A map of states with high obesity rates has been released by the U.S. Centers for Disease Control and Prevention, which shows just how bad the disease is across the nation.
In fact, no state had an adult obesity prevalence of less than 20 percent in 2011. The state with the lowest obesity rate was Colorado at 20.7 percent, and the state with the highest rate was Mississippi at 34.9 percent.
Twelve states — including Alabama, Arkansas, Indiana, Kentucky, Louisiana, Michigan, Mississippi, Missouri, Oklahoma, South Carolina, Texas, and West Virginia — had obesity rates of 30 percent or more.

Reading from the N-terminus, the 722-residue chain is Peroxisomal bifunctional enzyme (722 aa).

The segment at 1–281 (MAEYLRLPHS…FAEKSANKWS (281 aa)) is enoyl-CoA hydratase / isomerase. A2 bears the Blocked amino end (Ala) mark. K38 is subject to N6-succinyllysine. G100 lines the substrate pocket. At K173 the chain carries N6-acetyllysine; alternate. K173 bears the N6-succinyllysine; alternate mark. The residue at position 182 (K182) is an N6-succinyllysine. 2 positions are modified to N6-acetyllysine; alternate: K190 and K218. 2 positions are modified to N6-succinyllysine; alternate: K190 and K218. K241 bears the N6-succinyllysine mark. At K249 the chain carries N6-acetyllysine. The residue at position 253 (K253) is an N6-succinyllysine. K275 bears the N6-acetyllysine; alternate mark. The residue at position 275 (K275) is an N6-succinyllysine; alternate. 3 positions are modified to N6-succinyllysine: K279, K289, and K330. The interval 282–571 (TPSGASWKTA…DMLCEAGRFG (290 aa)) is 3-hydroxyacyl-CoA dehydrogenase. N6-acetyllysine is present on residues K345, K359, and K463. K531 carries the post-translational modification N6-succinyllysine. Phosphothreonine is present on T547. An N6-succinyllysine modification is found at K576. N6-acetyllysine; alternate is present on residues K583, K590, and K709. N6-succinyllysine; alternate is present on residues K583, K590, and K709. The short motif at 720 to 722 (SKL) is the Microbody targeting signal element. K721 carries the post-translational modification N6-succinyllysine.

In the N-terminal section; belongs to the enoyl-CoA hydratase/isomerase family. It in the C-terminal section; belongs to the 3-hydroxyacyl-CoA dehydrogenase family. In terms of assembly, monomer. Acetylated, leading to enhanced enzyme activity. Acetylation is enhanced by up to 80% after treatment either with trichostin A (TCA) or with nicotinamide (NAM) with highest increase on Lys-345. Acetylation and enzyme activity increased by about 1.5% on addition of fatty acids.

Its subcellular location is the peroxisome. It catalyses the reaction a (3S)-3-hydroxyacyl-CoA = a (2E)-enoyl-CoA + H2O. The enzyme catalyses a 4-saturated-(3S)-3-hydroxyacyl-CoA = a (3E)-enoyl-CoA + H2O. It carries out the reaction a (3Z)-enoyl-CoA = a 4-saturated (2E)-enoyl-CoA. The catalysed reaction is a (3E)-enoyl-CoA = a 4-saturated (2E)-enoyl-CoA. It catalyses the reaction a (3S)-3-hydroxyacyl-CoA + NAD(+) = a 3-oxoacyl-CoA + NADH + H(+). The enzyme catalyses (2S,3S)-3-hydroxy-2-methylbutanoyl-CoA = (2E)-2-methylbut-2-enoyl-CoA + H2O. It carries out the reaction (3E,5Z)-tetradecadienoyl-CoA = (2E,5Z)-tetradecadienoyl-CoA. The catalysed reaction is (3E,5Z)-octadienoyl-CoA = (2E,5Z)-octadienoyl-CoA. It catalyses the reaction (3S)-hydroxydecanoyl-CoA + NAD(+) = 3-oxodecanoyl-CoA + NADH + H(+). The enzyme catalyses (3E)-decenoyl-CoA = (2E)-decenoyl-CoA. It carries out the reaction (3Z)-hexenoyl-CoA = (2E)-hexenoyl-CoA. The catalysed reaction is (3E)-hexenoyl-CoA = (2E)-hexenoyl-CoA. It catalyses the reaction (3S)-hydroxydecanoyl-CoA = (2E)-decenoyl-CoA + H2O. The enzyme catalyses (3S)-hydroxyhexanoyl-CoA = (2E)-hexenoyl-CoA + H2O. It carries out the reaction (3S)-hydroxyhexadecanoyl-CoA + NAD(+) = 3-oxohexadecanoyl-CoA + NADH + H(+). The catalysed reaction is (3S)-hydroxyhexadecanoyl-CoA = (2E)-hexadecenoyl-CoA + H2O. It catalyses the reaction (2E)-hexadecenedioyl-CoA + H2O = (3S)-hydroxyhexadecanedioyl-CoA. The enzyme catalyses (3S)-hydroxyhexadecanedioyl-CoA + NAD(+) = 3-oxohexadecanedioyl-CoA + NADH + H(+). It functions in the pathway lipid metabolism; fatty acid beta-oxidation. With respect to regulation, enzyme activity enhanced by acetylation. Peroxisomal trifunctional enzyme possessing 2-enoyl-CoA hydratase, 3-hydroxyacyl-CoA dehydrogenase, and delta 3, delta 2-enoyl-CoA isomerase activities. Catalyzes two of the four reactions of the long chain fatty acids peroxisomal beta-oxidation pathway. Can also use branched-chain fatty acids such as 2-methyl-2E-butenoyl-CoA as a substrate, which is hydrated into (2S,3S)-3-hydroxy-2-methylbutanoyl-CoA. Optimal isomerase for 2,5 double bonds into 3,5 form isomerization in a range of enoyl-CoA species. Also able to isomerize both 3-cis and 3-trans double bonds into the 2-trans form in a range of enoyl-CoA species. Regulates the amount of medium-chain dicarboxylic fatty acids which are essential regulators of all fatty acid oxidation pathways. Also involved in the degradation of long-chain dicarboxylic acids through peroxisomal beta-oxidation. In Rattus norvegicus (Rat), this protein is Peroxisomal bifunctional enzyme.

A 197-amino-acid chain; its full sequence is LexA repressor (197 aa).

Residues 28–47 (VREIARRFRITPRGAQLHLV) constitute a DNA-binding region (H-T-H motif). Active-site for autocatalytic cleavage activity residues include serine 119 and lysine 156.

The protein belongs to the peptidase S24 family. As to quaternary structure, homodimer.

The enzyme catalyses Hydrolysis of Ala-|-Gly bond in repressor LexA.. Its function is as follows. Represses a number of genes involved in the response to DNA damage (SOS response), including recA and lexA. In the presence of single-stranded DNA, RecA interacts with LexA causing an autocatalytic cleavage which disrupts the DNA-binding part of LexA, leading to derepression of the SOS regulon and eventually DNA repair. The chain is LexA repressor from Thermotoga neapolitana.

Regionally, the South had the highest percentage of obesity at 29.5 percent, followed by the Midwest at 29 percent, then the Northeast at 23.5 percent and the West at 24.3 percent.
Because of small changes in methodology, the CDC said the estimates from 2011 forward cannot be compared to estimates from years prior.
The CDC released the figures Monday. The new map was created using a different set of methodology from earlier maps, namely the inclusion of cell-phone only households into the data. That means the data can’t be scientifically compared to earlier obesity rates, and this new map will serve as a baseline reading of national obesity rates for years to come
A time-lapse map on the CDC’s website shows obesity in America dating back to 1985 through 2010 – the map over time becomes more colorful as it approaches current rates of the obesity epidemic.